Getting a Marketing Badge from the Girl Scouts | Sales & Marketing from AllBusiness.com
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Getting a Marketing Badge from the Girl Scouts

You can learn a lot from the Girl Scouts and you don't even have to be a member — or even female, for that matter. In this case I'm talking about the Girl Scouts of Oregon and Southwest Washington, which does a fantastic job of using email marketing to communicate with more than 11,000 volunteers and nearly 19,000 members and their parents.

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You can learn a lot from the Girl Scouts and you don't even have to be a member — or even female, for that matter. In this case I'm talking about the Girl Scouts of Oregon and Southwest Washington, which does a fantastic job of using email marketing to communicate with more than 11,000 volunteers and nearly 19,000 members and their parents.

There are two things about this Girl Scouts organization's use of email that make for an interesting study. First, it's the Scouts' realization that disseminating information to the Scouts and their parents through the volunteers was an ineffective way to communicate. "If you truly want to communicate with your members on a regular basis, email marketing is the only affordable way to do it," says Michelle Clinch, director of communications for the organization. "It allows us to talk to volunteers about important issues that are going on, and making sure everyone is in the loop."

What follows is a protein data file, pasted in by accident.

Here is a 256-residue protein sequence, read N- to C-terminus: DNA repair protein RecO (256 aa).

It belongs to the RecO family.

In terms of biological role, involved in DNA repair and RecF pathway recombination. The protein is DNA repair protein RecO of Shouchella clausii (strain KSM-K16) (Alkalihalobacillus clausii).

The benefit of using email marketing for communication is not the only thing that makes the Girl Scouts' story great. I also think the way they use it can serve as a lesson for all marketers.

While the group sends out an email each week, each one targets a different segment of its list. Michelle explains: "We have four emails that go out each month, and they're staggered, so that if someone is on multiple lists, they're not getting hit all the time. The first week, we send an email to all of our members — it's one of those general ones and it covers all the events and activities that girls can do. The second week of the month, we do one that's solely for volunteers. It allows us to talk to volunteers about important issues that are going on, and make sure everyone is in the loop. The third week is solely for our alumni; we send out messages about what other alumni are doing, as well as what activities and events they can get involved in. And then the last one of the month is for parents and guardians. These stakeholders may not be troop leaders, but they still want to know what's happening with their daughter and how their daughter is benefiting.”

Michelle decided to stagger the emails that way to ensure that no one person on the list was getting hammered with up to four emails in a single day or even a week. She enforces the schedule, so if her staff has something they want added to an upcoming message, they need to get it in on time or else it won't be included. For Michelle, it's about honoring the subscribers' time.

Any business or organization sending out multiple email campaigns each month can — and should — learn a little something from Michelle and the Girl Scouts. In addition to keeping messages on a staggered schedule, she advises those using an Email Service Provider to utilize the reporting data that's there for the taking. "The reports are going to tell you what your volunteers are interested in hearing about from you and that is going to lead the way to more success with email marketing."

Sage advice.

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